Winter has arrived, and with it comes cold and flu season. You do your best to keep yourself and your family healthy, but despite your best efforts, you may still find yourself ill.
Common Winter Illnesses
It’s important to keep well during the holidays, particularly if you are at risk (very young, very old or with a compromised immune system). Here are some common ailments people fall prey to at this time of year, and how to tell their symptoms apart:
- Common Cold
- Strep Throat
1) Common Cold
The cold is a viral infection marked by nasal congestion, sore throat, cough, headache and sometimes a low-grade fever. Colds are caused by several different types of virus and can occur anytime during the year, although they occur most frequently in the winter months. Most colds peak around day 3-5 but begin to improve with complete resolution of symptoms in about a week.
Pro Tip: Avoid the common cold by washing your hands consistently throughout the day.
The flu may initially be mistaken for a common cold, but it usually comes on quickly with high fever, cough, sore throat, headache, and body aches and pains. The fever may last up to 5 days. The best way to avoid this illness in yourself and your family is to make sure everyone gets their annual flu vaccination.In order to protect your loved ones from the flu, make sure you are getting vaccinated annually. Click To Tweet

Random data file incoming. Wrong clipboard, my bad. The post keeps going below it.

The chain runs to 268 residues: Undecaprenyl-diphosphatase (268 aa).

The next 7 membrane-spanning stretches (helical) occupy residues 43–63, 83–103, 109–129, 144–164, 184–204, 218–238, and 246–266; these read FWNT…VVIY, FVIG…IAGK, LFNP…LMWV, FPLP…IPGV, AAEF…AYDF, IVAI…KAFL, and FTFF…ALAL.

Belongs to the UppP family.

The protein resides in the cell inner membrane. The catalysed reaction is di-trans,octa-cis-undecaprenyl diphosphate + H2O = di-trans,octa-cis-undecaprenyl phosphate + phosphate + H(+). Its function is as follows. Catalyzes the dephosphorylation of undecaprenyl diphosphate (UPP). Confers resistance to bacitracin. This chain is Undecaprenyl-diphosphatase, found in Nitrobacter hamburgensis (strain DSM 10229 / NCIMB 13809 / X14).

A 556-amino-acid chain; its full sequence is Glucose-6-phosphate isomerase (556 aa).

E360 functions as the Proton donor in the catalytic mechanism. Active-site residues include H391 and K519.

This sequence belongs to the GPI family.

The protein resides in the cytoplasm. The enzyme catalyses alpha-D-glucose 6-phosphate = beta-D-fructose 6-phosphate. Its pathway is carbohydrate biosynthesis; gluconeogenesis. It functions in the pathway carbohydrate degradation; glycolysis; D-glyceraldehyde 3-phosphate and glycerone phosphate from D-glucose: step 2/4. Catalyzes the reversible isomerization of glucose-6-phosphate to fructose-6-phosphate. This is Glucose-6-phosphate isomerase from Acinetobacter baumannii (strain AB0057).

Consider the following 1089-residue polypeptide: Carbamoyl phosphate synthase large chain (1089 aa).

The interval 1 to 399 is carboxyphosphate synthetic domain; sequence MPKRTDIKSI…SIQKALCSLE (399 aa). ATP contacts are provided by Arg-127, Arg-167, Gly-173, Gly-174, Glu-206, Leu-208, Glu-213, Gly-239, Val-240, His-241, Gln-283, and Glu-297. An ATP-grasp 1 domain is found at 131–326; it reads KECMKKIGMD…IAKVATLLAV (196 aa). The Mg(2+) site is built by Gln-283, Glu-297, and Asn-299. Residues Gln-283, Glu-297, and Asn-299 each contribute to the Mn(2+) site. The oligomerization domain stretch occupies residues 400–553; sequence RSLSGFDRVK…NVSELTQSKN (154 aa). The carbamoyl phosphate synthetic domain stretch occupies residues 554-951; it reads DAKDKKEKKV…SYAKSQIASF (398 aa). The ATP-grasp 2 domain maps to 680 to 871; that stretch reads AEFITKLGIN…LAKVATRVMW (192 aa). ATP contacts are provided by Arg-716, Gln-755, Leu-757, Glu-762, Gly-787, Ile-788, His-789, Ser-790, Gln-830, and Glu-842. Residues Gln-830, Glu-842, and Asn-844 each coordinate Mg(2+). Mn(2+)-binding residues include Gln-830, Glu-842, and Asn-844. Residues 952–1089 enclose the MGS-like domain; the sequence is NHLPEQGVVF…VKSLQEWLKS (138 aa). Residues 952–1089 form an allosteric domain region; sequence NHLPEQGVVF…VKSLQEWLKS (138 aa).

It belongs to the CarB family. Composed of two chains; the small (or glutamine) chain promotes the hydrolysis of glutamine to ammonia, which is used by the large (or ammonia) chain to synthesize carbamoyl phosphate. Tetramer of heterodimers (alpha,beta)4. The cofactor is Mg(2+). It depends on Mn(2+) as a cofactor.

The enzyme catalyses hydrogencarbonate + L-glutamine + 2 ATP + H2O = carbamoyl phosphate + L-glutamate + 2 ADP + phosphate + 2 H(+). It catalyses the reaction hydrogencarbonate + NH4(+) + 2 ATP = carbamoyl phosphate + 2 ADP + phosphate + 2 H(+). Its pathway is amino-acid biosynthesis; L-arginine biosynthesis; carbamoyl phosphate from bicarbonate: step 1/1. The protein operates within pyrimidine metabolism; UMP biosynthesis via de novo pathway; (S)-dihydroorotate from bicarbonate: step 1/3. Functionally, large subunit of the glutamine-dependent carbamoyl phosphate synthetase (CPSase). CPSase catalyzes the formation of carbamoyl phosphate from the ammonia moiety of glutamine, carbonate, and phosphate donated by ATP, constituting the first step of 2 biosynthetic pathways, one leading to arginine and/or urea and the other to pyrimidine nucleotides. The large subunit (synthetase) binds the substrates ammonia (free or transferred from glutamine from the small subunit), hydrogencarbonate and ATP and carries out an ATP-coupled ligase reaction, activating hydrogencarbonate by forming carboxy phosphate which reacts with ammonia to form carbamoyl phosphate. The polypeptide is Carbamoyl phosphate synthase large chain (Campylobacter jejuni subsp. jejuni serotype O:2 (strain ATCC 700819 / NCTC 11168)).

Bronchiolitis is a common viral respiratory infection. Symptoms include nasal congestion, cough, low-grade fevers, and wheezing. RSV, a particular virus that is often the cause of bronchiolitis, although many different viruses can cause bronchiolitis. It too can resemble a common cold before it progresses into a more serious illness with wheezing, difficulty breathing, and dehydration.
4) Strep Throat
Strep is most often seen in school-aged children. Strep presents as a sore throat, headache, and stomachache. Some people will experience a high fever or vomiting. Strep throat does not usually cause cold symptoms or coughing and it can usually be easily treated with antibiotics.
Also known as the winter vomiting bug, norovirus is an extremely infectious stomach bug. It can strike throughout the year but is more common in the winter. The illness is unpleasant, but it’s usually over within a few days. If you are ill with vomiting and diarrhea, it’s important to drink plenty of fluids to prevent dehydration.
No matter the time of year, it’s important to practice good hygiene, such as hand washing, coughing into a tissue, and avoiding contact with other people when you are contagious. If you find yourself sick during the winter months, your immune system will often handle it without any intervention. However, if you aren’t getting better or are getting worse, it may be time to see a doctor.